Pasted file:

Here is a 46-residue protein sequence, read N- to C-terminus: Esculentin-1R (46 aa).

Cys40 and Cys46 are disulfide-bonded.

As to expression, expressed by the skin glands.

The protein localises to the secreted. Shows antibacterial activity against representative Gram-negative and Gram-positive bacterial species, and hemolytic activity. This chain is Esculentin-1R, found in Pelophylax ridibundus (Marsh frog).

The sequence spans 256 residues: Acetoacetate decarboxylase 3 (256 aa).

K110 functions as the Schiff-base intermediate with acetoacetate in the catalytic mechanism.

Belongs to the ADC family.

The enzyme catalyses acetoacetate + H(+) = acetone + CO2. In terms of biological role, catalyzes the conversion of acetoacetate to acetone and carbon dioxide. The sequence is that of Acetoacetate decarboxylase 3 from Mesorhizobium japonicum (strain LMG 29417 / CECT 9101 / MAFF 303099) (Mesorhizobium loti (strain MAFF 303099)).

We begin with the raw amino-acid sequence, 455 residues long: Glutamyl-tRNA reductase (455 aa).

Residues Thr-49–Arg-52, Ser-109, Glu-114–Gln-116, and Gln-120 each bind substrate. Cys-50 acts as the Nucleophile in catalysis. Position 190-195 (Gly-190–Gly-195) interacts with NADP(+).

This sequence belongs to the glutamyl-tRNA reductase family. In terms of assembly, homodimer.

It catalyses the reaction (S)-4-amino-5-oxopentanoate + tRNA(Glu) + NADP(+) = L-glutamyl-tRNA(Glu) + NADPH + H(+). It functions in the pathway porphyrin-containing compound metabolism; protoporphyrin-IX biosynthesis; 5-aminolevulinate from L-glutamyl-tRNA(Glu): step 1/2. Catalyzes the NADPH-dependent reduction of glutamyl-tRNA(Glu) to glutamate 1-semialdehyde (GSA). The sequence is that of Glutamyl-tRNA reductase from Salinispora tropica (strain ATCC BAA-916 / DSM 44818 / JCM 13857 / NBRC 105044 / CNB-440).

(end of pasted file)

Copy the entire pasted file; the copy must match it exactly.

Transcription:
Here is a 46-residue protein sequence, read N- to C-terminus: Esculentin-1R (46 aa).

Cys40 and Cys46 are disulfide-bonded.

As to expression, expressed by the skin glands.

The protein localises to the secreted. Shows antibacterial activity against representative Gram-negative and Gram-positive bacterial species, and hemolytic activity. This chain is Esculentin-1R, found in Pelophylax ridibundus (Marsh frog).

The sequence spans 256 residues: Acetoacetate decarboxylase 3 (256 aa).

K110 functions as the Schiff-base intermediate with acetoacetate in the catalytic mechanism.

Belongs to the ADC family.

The enzyme catalyses acetoacetate + H(+) = acetone + CO2. In terms of biological role, catalyzes the conversion of acetoacetate to acetone and carbon dioxide. The sequence is that of Acetoacetate decarboxylase 3 from Mesorhizobium japonicum (strain LMG 29417 / CECT 9101 / MAFF 303099) (Mesorhizobium loti (strain MAFF 303099)).

We begin with the raw amino-acid sequence, 455 residues long: Glutamyl-tRNA reductase (455 aa).

Residues Thr-49–Arg-52, Ser-109, Glu-114–Gln-116, and Gln-120 each bind substrate. Cys-50 acts as the Nucleophile in catalysis. Position 190-195 (Gly-190–Gly-195) interacts with NADP(+).

This sequence belongs to the glutamyl-tRNA reductase family. In terms of assembly, homodimer.

It catalyses the reaction (S)-4-amino-5-oxopentanoate + tRNA(Glu) + NADP(+) = L-glutamyl-tRNA(Glu) + NADPH + H(+). It functions in the pathway porphyrin-containing compound metabolism; protoporphyrin-IX biosynthesis; 5-aminolevulinate from L-glutamyl-tRNA(Glu): step 1/2. Catalyzes the NADPH-dependent reduction of glutamyl-tRNA(Glu) to glutamate 1-semialdehyde (GSA). The sequence is that of Glutamyl-tRNA reductase from Salinispora tropica (strain ATCC BAA-916 / DSM 44818 / JCM 13857 / NBRC 105044 / CNB-440).